During the work day, especially in these COVID-19 times, it’s important to engage in activities to reduce stress. One activity that’s really helped me these last few months is reading comics at lunch. A number of artists on social media channels tend to release their new comics around midday. That’s how I came across the funny and wholesome drawings of cartoonist and animator Liz Climo and her work Please Don’t Eat Me.
Climo’s portfolio is impressive, and it’s not only because she has worked on the animated series The Simpsons since 2003. She’s also a prolific illustrator on independent projects, including her popular book series about Rory the Dinosaur. Her other comics showcase hilarious but often relatable situations that animals find themselves in: misinterpreting what a friend says, trying to solve problems creatively, Zoom calls, and the list goes on. At the heart of these drawings is an overarching message of kindness and looking out for one another.
Recently I was excited to find Climo’s book Please Don’t Eat Me in the e-book collection of my local library. The book falls under the children’s section and is primarily geared towards parents and children reading together. However, readers of all ages will enjoy the budding and unlikely friendship between a small bunny and a hungry bear in this book. The story unfolds through the dialogue between the two characters, with the speech balloons.
The story is simple: the bear looks at the bunny as his next meal. The bunny is creative and quick thinking to suggest ordering a pizza. The large bear agrees, setting in motion a series of adventures for the two characters. The bunny wants to leave unscathed, but the bear thinks of more activities. There is a bit of suspense at one point, as the bowl and greens are being arranged in place. Will the bear eat the bunny at the end of the book?
There’s no prose to read, but the plot of Please Don’t Eat Me reminded me at times of Laura Numeroff’s If You Give a Mouse a Cookie, wherein one scenario leads right to the next one. When the mouse gets a cookie, he wants a glass of milk. In Please Don’t Eat Me, when the bear finishes the entire pizza, he says “it just doesn’t feel like a meal without dessert.” And so the bunny and bear must share a milkshake topped with whipped cream.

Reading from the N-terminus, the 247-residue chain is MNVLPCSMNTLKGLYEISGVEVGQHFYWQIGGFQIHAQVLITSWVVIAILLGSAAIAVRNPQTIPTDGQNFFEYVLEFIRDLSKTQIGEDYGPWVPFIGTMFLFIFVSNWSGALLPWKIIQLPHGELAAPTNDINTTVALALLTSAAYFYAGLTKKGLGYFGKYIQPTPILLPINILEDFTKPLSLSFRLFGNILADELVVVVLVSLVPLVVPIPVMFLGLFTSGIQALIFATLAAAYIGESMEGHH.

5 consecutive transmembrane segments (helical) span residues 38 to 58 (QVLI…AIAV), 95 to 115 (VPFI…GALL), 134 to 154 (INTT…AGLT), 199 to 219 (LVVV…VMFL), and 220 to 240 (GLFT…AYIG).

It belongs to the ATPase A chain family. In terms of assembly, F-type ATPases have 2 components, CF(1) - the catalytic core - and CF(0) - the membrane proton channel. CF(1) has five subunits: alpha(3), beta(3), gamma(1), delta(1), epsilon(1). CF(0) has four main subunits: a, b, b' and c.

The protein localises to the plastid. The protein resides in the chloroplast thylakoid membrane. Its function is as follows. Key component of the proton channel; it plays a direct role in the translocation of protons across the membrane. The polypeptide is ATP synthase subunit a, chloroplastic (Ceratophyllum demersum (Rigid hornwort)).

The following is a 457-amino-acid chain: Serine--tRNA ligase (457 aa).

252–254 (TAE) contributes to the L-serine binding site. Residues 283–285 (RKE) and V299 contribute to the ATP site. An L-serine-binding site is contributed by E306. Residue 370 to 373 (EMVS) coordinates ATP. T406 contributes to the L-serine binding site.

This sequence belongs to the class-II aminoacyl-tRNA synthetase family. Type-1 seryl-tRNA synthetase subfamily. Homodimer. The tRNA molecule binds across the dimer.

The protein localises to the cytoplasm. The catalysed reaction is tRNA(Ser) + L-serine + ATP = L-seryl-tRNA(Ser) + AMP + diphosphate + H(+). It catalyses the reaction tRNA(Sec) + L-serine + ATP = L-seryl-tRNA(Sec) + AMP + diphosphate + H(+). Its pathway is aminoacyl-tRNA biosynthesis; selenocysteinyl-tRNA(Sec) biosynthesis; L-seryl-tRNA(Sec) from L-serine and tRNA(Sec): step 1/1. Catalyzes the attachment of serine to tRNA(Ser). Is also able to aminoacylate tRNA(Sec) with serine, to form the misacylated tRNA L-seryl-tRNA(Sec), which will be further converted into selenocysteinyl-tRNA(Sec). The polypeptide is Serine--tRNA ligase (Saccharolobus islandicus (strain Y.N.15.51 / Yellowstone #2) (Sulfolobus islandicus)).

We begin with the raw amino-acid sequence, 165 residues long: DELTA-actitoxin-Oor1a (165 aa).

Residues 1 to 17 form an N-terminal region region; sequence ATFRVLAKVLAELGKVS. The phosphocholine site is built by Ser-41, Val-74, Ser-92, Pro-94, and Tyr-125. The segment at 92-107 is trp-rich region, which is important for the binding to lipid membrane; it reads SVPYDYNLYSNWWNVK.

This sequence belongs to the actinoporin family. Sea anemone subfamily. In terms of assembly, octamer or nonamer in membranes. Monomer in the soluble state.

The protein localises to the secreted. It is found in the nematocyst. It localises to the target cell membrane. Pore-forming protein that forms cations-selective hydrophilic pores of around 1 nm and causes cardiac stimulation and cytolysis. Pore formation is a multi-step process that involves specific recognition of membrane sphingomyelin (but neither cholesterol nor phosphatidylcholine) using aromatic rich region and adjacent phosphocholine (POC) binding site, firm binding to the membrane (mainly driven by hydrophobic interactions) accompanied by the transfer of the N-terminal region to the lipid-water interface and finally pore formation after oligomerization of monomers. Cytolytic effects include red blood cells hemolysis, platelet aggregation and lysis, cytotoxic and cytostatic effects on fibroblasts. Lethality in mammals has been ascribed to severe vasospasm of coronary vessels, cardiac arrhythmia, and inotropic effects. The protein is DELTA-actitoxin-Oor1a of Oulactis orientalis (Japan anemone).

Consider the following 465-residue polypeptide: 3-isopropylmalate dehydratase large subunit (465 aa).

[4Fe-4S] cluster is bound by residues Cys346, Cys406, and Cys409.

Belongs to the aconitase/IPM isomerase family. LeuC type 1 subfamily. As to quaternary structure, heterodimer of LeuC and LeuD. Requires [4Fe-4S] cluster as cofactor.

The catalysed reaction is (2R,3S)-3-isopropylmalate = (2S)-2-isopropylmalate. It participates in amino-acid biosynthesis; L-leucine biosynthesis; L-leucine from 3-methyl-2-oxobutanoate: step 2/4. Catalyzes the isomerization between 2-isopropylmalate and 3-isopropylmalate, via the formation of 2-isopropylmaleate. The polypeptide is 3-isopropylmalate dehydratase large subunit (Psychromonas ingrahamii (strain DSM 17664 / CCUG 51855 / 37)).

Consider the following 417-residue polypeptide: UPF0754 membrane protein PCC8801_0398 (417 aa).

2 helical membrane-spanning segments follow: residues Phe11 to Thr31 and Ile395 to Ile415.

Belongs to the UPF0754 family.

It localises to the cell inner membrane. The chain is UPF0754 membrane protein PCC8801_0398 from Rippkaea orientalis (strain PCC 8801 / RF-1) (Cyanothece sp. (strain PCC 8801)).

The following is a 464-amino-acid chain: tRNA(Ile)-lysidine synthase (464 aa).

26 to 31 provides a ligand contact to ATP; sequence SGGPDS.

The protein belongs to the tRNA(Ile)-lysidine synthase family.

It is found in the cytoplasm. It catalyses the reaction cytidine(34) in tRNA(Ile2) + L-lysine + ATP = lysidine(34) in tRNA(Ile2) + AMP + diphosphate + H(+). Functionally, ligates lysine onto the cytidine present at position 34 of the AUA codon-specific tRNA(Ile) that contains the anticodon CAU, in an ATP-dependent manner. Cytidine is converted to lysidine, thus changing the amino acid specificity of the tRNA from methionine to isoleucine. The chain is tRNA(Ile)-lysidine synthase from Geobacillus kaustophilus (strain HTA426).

Climo’s book also sticks out to me because of her illustrations. Her talents as an artist are remarkable in each page. The color palette consists mainly of light blues and greens. If you look closely, there’s a wonderful attention to shadow in the trees and with the shadows beneath the characters.
The opening pages show the path of the bunny’s burrowing across two hills. The sweeping brown arcs on the two green hills give off a welcome sense of energy and dynamism before the reader even meets the bunny. The broken ground has about three different shades of brown, with some curly lines to represent the dirt that was thrown up. That assembling of color added great depth and texture to the drawings.
I’m not sure how intentional it was on Climo’s part, but for the bunny’s burrows brought back my memories of the classic Looney Tunes cartoons: Bugs Bunny tunneling around and emerging after taking a wrong turn. In a similar way, the nameless bunny pops up at the worst possible moment and is thrust into a misadventure.
That being said, Please Don’t Eat Me is not a rehash of either If You Give a Mouse a Cookie or Looney Tunes. Additionally, it avoids falling clichés with its jokes. Climo weaves in some good and humorous lessons into the plot, namely, refrain from destroying a fellow critter’s property! There are many clever details drawn into each page, that are fun to discuss and laugh over.
I hope you get an opportunity to read Liz Climo’s lovely and heartwarming book Please Don’t Eat Me. Initial awkwardness by the bunny and bear fades in a cute way into a funny and solid friendship. If you love this book, be sure to check out Climo’s comics, books, and merchandise on her website. You may want to have your favorite pizza ordering app ready, too.